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Confessions of a Bargnani Non-Supporter

Over the years, when it came to Bargnani, Kinnon Yee had largely overlooked his horrendous performances in order to keep his sanity. Now that Andrea Bargnani is all but gone, it's time to let out a cathartic goodbye to Il Mago

Oh the memories
Oh the memories
Kinnon Yee

I loved watching House on Fox.

One of my favourite shows on TV wasn't only about medical mysteries, it often was looking at the human condition and how brilliant people work. It also rang true to me because I know how hard it is for people to change.

For House and those around him, his life was largely based on take and take some more. House always found it difficult to change his ways and used his brilliance to fool others. His talent, his ability, and his gifts all made those around him keep hoping for change even though there was none coming.

House was consistently addicted to painkillers and doing whatever he could to necessitate that addiction, that selfishness.

In fact, it wasn't until the final episode that we finally saw House turn the corner. It took all those years of chipping away to fundamentally change who he was.

Unfortunately, I'm not quite willing to give so many chances. In my own life friends over the years have come and gone.

That's largely by choice as I've outgrown people around me, or discovered that the more chances I gave to those who I hoped would change, the more they didn't and simply continued to disappoint me. It took a while with some, but I learned to cut my loses rather than keep on going on for the sake of going on.

It was better for my sanity.

For those friends of mine who actually have changed over the years, I've found a common theme about what necessitates that change.

Change usually comes from some sort of fundamental shift in philosophy, or a new position in life such as graduation or marriage, or some traumatic experience such as a death in the family. For some of my friends, it merely meant going overseas for a year. For others, it meant going into the real world and finding a real job.

For House, it meant knowing that he was going to lose his friend to cancer and facing up to his own mortality.

Most commonly though, all that change had to come from within the individual.

Andrea Bargnani has never really shown that internal growth as a Raptor.

In the days leading up to July 10th, we'll have heard about how the Raptors attempted to do the most to cajole our Italian wonder into action. You'll have heard about personal trainers hired and fired, exceptions made, and switches in philosophy from giving him carte blanche to giving Bargnani tough love.

What should be the common theme is that Bargnani never found a reason or way to motivate himself.

Blame it on his ultra high Caliper Test results if you want.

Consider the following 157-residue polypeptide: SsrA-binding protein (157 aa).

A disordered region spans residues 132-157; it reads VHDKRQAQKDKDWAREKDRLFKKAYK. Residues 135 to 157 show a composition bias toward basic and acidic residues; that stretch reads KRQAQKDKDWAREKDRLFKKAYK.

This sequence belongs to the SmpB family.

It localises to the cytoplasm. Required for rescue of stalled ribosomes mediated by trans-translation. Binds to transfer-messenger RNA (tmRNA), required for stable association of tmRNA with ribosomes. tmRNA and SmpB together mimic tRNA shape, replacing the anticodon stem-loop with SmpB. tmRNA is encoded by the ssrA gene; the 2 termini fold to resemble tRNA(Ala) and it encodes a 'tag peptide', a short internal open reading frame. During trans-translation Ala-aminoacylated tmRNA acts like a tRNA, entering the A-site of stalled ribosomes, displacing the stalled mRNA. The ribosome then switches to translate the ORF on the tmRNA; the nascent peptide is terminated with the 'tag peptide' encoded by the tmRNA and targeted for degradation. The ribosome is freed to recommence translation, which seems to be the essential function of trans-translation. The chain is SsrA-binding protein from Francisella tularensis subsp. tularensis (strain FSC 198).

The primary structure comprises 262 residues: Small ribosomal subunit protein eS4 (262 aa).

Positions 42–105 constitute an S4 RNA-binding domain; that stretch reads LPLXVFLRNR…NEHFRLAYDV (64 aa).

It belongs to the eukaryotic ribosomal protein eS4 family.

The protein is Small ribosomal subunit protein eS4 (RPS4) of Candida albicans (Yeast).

No, Bryan Colangelo never helped out the situation by how he handled Bargnani. But more importantly, Andrea Bargnani never really did Andrea Bargnani any favours by not changing when opportunities were given.

And yes, for 13 games last year, Bargnani demonstrated that he can do some of the things needed of him when he is motivated to push himself. However, like most people who go on diets only to fall off the deep end again, he returned to even below his statistical mean after his "miraculous change".

In other words, Bargnani returned to being Bargnani.

So I'll tell you a secret.

In all these years that I've been covering the Raptors for the HQ, I was probably the one who was most indifferent about Bargnani. Others like Defensive Stance could write an entire Encyclopedia Britannica volume on their hate of Bargs, but for myself, I stopped caring a long time ago.

Be useful to the team, fine. Be not useful to the team, I wasn't going to expend energy writing about it.

Especially since our comments would solely focus on the two sentences that were written about Bargnani and ignore the entire rest of the game summary.

It was not interesting anymore, especially since it was the same old act that we've been seeing for years now. Comments wise, everyone was tired of rehashing the same ol' subjects.

"What can we do to light a fire under him?"

"What can we trade him for, since his stock is going down?"

"We need to bench him badly."

"We need to make him take shots inside and shoot him in the leg if he takes any shot outside the arc."

"Why can't he go back to those 13 games again?"

Worst yet, Bargnani completely messed up the way the Raptors have been positioning themselves to take 3 point shots.

Remember back in 2006-2007 when the majority of the Raptors threes were coming off of Anthony Parker corner shots, or Mo Pete "MP3 downloads"?

Since then, the majority of Raptor 3-point shots have come from the top of the arc, where you-know-who always took them.

I remember how in the next few seasons how Anthony Parker drifted out to the top of the arc more and more to take some of his three pointers. It seemed like the schemes designed to get Bargnani his shots would get applied to everyone for simplicity's sake.

It wasn't until this year where we really finally saw a return to the corner three thanks to Alan Anderson and John Lucas III.

For those as a part of the New York Knicks organization, they can maybe get Bargnani to return to the 13 games that he displayed here two seasons ago. If they do, all the more power to them. They managed to find something to click in him where we have failed. There's no shame in that.

He wasn't going to learn what he needed to here, under these circumstances.

But for all of us, we're just glad that we now only have to talk about Bargnani maybe four times a year.

That's truly the greatest gift of all.